”Your allegiance must be to the word of God,“ Ball said.

Pastor Patrick Hines, of Blountville, said dialogues on the same-sex marriage issue often are ”shutdown“ by mention of ”bigotry.“

”Our opposition is anything but blind, it is a righteous judgement based upon divine revelation and the word of God and the plain testimony of the created order, itself,“ Hines said. ”Lord Jesus said in John 7:24, ’do not judge according to appearance, but judge with righteous judgement.’ Every law without exception that is enforced by the government is itself a condemnation of certain behaviors. While there is a popular slogan today, ’you cannot legislate morality,’ the fact is there is nothing other than morality that is legislated. Laws exist because certain behaviors are deemed by the state not only to be wrong, but criminal. It is not bigotry to identify certain behaviors as wrong when one has clearly thought out and good reasons for doing so. It is, however, presumptuous and outrageous to attempt to change the very essence of the definition of marriage and of family, in the name of what are quite simply perverted and immoral sexual desires.“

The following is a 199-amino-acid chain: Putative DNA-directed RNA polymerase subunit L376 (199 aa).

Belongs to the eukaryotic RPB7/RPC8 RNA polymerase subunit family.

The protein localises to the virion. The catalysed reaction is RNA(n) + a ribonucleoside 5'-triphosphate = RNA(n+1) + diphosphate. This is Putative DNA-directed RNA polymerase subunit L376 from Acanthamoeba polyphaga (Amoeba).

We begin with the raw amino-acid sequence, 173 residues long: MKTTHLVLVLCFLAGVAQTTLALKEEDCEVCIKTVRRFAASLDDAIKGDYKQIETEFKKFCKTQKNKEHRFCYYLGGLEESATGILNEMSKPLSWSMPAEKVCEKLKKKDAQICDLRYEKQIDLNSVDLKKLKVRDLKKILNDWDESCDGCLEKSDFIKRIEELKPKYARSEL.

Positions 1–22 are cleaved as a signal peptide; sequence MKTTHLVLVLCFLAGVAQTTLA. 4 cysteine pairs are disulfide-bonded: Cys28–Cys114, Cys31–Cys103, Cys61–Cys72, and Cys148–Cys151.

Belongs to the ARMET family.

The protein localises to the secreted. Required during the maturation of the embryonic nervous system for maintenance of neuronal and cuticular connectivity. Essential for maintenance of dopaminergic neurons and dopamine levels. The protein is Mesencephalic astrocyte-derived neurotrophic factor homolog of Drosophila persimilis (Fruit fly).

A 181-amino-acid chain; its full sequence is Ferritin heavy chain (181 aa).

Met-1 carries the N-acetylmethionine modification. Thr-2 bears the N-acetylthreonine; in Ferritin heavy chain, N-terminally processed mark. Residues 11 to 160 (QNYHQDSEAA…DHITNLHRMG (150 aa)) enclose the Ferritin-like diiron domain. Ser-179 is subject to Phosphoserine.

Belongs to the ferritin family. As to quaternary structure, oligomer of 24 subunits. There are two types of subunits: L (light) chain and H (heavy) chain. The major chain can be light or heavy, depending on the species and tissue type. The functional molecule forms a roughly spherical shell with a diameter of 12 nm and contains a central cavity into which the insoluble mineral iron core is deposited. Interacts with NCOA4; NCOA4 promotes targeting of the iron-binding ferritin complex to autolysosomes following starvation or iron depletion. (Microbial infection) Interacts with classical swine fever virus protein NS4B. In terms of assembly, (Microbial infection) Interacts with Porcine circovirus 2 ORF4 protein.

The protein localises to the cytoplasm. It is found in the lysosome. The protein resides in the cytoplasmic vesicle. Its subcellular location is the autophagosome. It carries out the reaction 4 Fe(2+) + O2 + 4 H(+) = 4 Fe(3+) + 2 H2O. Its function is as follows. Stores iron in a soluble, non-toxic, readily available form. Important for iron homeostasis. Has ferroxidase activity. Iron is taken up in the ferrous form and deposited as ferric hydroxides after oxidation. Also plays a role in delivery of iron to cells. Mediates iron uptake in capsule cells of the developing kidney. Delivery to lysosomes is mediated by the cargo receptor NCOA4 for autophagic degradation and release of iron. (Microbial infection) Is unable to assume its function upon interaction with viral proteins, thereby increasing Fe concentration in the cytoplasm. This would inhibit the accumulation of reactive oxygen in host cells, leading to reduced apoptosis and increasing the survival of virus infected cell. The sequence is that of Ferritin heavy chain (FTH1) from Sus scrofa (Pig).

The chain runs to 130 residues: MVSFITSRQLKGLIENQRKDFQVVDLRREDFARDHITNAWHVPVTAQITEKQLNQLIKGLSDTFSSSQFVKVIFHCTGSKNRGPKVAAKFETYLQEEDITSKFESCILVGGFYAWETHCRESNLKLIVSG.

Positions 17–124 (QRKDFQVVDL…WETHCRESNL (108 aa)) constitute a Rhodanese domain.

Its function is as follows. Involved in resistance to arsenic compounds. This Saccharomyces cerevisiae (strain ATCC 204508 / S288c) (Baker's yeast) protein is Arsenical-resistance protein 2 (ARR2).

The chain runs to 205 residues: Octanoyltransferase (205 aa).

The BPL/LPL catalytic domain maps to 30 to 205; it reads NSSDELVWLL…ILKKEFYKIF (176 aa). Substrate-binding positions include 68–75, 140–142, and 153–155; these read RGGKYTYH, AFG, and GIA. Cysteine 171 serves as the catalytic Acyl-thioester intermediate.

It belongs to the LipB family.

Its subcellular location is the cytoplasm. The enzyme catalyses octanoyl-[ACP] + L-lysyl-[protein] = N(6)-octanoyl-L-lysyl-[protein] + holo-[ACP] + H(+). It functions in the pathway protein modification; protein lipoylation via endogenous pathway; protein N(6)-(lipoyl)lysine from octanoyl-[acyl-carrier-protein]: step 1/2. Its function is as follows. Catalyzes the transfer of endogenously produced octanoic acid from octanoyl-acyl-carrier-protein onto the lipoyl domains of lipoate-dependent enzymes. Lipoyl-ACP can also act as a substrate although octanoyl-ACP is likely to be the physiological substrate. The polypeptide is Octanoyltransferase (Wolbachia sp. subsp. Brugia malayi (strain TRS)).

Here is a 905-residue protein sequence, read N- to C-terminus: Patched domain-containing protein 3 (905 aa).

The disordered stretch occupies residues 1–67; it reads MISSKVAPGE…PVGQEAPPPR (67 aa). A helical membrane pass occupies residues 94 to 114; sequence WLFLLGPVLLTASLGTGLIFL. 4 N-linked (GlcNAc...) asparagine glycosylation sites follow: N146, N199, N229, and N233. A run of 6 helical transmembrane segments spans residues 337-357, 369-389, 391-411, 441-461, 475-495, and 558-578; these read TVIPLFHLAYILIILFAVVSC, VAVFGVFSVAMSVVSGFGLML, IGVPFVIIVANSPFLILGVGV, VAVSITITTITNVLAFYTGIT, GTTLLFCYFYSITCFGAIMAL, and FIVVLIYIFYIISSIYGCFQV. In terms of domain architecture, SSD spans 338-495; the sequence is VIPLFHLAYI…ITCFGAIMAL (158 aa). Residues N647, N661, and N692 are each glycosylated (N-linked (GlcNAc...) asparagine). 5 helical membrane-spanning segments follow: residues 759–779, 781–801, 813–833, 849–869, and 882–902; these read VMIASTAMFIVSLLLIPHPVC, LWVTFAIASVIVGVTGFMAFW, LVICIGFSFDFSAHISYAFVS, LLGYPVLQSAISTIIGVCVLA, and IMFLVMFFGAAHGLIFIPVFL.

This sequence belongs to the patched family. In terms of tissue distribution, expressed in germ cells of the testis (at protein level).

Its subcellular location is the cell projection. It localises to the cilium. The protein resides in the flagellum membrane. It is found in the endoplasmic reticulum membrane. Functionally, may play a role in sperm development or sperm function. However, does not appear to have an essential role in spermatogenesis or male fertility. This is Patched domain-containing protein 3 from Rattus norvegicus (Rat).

Hines said God defines family as a man and a woman, a husband and a wife in a marriage covenant, where children are in principal a possibility.

”All societies have always recognized this to be the case,“ Hines said. ”Marriage and family have always meant those things. The very nature of the created order itself testifies to these facts. Family and marriage are not words whose definitions can be arbitrarily changed without catastrophic consequences to societies. It is not bigotry to assert truths which are plain and obvious. If the God-ordained institution of marriage is changed to include same-sex couples, our culture will be defenseless against every other form of sexual perversion man’s imagination is able to think of. Putting the proper measures in place to protect our county from same-sex marriage is not bigotry, it is wisdom.“